The iPod classic (both first and second gens) is a great MP3 player on paper. Over 100GB of storage, support for Apple Lossless, a total harmonic distortion (plus noise) of -69.26dB, and an signal-to-noise ratio of -84.42dB (CNET ATS-2 Audio Analyzer results). Providing you use some decent earphones, perhaps along with a portable headphone amp, it sounds good.
Yes, we know that some love to hate iPods, and we know Sony and Cowon players -- particularly our favourite little Cowon D2 -- typically sound better to most ears. But if you want to carry your entire music collection around in a decent lossless format, they're not capacious enough.
Regardless, keen ears often claim the iPod classics don't sound as good as the original 5th gen video iPods. But is the difference really there?
We decided to find out once and for all.
The reference equipment
We've taken the new iPod classic and a 5th gen video iPod (both with the latest firmware), given them Apple Lossless-encoded reference tracks, docked them side-by-side in Arcam rDocks, pumped them through an entirely valve-driven Woo Audio 2 headphone amplifier, and finally outputted them through Denon AH-D7000 headphones, which has had about 150 hours of use.
This is about £2,000 of reference equipment that we use typically to test headphones, so if there's a difference, we'll hear it.
Side-by-side during an A/B listening session, it's clear the sceptics are right: the old 5th gen iPods offer the greater sound quality. But we should make it very, very clear: the preference is subjective, and the differences are only slight -- the vast majority of listeners will either not hear the difference, or find the differences too subtle to give a proverbial rat's ass.
The older iPods offer a slightly warmer, richer mid-range, with noticeable positive effects on vocals, stringed instruments, pianos and acoustic drum kits. The high-end is perhaps a little cooler on the new iPod classics, giving cymbals a slight reduction in brilliance.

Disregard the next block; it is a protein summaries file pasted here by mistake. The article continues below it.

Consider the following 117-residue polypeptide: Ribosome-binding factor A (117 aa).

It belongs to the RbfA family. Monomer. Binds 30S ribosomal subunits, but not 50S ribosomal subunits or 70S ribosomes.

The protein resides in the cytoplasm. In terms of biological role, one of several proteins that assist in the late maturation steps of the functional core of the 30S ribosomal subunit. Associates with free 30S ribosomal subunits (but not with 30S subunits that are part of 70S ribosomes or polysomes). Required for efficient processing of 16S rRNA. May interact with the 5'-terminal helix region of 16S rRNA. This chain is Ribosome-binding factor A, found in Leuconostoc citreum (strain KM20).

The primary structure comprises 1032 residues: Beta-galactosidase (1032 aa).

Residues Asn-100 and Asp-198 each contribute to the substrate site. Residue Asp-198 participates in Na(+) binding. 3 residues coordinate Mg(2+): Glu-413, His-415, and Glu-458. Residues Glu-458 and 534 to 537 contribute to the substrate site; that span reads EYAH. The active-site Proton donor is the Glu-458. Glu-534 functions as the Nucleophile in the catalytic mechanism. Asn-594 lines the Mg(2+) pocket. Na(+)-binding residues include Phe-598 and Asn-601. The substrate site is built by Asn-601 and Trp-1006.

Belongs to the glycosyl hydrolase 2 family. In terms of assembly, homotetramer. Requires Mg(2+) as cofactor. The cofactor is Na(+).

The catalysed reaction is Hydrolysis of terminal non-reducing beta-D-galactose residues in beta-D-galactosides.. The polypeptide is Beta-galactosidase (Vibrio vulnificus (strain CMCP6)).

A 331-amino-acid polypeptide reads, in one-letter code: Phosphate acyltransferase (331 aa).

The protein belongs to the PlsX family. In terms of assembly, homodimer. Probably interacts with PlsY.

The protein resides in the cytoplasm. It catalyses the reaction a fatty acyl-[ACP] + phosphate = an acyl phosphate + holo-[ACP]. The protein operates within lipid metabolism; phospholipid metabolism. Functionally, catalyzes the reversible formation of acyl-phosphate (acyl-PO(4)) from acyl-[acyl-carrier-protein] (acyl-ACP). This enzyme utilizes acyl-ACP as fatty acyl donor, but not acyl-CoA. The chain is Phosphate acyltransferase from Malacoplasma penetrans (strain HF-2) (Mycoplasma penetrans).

Interestingly, perceived tone and character differed when we tried different high-end headphones. Through AKG K 701 'phones, we could still heard the difference, as we did through Klipsch Custom-3s. This was less true though with the Audio Technica W1000s, and less still through Shure SE530 earphones, which still retail for over £200.
So why the difference? The older models used different audio processing chips, from Wolfsson (which, incidentally, provides chips to numerous high-end hi-fi audio manufacturers, including Arcam). Whereas the new models use chips from Cirrus Logic -- a change we'd prefer to see reversed.
This difference should have no practical impact on your decision to buy a new or old iPod. If you've read the sound quality difference is dramatic, don't worry -- it isn't. The differences are only very subtle through bleeding-edge gear, so should only influence you if choosing an iPod for bleeding-edge listening conditions or if used with more costly hi-fi equipment.
Ultimately, the best advice is to trust your ears. If you can't tell the difference, and enjoy the sound, that's really all that matters. But please do yourself, your iPod and your music one favour: don't use the earbuds that come with the iPod. Just using a half-decent pair will make more of a positive difference than anything we've explored today. -Nate Lanxon